Fastbook: Listen to Audiobooks Faster

Aaron Mayer aims to listen to 100 audiobooks in a single month. He intends to listen to these audiobooks at 2x - 3x speed. Intense!

For the last few weeks, I’ve been working on automatic video editing tools. And one of the core features I’ve been working with is automatic speed adjustments to videos to eliminate silent airtime and make the videos more engaging. This seems like a perfect fit for Aaron’s challenge.

I’ve adapted this tooling into a new tool I’m calling Fastbook. It accepts audiobooks in the form of .wav files, and can apply speed adjustments to the silence and the spoken word independently, even removing silence entirely if desired.

If Aaron can already comfortably (with great focus) listen to a book at 2.5x speed, he can listen to a 10 hour book in 4 hours. If 20% of that book is actually silence, then the 10 hour book becomes an 8 hour book with silence removed, and the total listen time drops to just 3h12. I think 20% may actually be a conservative estimate for silent time, though it will vary from narrator to narrator.

Estimating 45 minutes saved per book, this tool can save over 3 days total time across 100 books. Or, alternatively, Aaron could drop the playback speed down from 2.5x to 2x without increasing his total listening time at all, but potentially helping out his comprehension substantially.

This tool won’t be appropriate for all audiobook listeners. For many, the silences matter, and removing them would degrade the quality of the book. For many, listening at 2.5x would also degrade the quality of the book. So use this tool with caution.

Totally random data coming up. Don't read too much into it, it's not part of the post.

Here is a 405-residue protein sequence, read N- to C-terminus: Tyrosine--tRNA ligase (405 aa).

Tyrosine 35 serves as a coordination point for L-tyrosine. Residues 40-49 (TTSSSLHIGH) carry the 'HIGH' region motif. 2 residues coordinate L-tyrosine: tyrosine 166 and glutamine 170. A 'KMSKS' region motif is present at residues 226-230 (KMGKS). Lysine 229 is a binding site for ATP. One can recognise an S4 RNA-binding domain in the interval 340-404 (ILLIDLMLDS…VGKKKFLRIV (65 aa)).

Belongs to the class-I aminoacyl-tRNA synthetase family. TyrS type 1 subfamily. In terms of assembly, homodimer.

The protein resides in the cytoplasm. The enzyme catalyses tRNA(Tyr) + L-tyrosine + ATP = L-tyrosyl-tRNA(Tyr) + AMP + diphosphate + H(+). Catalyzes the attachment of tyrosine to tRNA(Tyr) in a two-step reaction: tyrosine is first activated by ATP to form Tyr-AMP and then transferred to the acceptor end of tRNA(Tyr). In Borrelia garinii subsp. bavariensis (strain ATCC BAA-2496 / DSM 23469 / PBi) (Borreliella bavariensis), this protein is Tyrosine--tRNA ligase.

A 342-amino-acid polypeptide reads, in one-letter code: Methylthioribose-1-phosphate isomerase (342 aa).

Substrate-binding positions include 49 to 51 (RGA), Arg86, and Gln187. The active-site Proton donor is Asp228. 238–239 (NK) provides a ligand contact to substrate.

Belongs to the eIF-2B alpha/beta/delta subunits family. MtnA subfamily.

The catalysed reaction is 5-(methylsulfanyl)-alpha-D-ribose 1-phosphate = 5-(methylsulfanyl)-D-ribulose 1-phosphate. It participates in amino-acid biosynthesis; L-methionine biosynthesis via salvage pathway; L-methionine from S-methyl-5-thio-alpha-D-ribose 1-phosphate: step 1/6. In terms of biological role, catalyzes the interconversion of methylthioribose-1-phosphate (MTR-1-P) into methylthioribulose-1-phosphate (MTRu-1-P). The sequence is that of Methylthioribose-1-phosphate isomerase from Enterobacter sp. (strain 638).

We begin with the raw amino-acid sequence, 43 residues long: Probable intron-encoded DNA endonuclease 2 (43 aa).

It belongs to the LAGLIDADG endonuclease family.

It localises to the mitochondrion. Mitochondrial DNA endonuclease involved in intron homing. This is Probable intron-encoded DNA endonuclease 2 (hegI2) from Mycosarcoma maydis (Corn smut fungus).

For those of you who are intersted, however, here’s how to use Fastbook.

Installing Fastbook

I’ve made Fastbook available for free on GitHub. You can access it here.

To use it, save it to your computer as

Next, make sure you have all the dependencies installed. See the dependencies section for what is required.

Pre-work: Converting Your Book to .wav

You need your audiobook in wav format to use Fastbook.

To convert an audiobook to wav, use ffmpeg.

Install ffmpeg. Then, run ffmpeg -i book.aax book.wav to convert an Audible audiobook to a wav file. There may be an additional step if your aax file is DRM protected.

Using Fastbook

Now you can use Fastbook like this:

python \
--audio_path=/path/to/book.wav \
--output_path=/path/to/book-fast.wav \
--loud_speed=1 \

--audio_path should point to an existing wav file that you downloaded or generated in the pre-work section. --output_path is the path to the file that Fastbook will generate. Finally, --loud_speed is how much to speed up the normal spoke text of the book by, and --quiet_speed is how much to speed up the silence in the book by. You can remove silence by setting --quiet_speed=99999 or any other similiarly large number.


Here are the dependencies you need to use Fastbook.

First, you need Python 3. You can follow these instructions to set up Python 3 if you don’t already have it installed.

Then, you need these Python depenencies: fire, scipy, tqdm, numpy, and audiotsm. Install these with pip install fire scipy tqdm numpy audiotsm or use your favorite Python package manager.

Finally, to do the pre-work, you will likely need ffmpeg. Installation instructions are available here.

Read quick!

I recommend for Aaron to use the default speed settings of --loud_speed=1 --quiet_speed=5. This won’t eliminate the silence entirely, but will reduce the audio time considerably. Then, for the remaining speed-up, I suggest using whatever media player you were already using, such as VLC which supports arbitrary speed adjustments in real time. Hpy rdng!


This blog post, narrated slowly:

This blog post again, now with just the silence accelerated: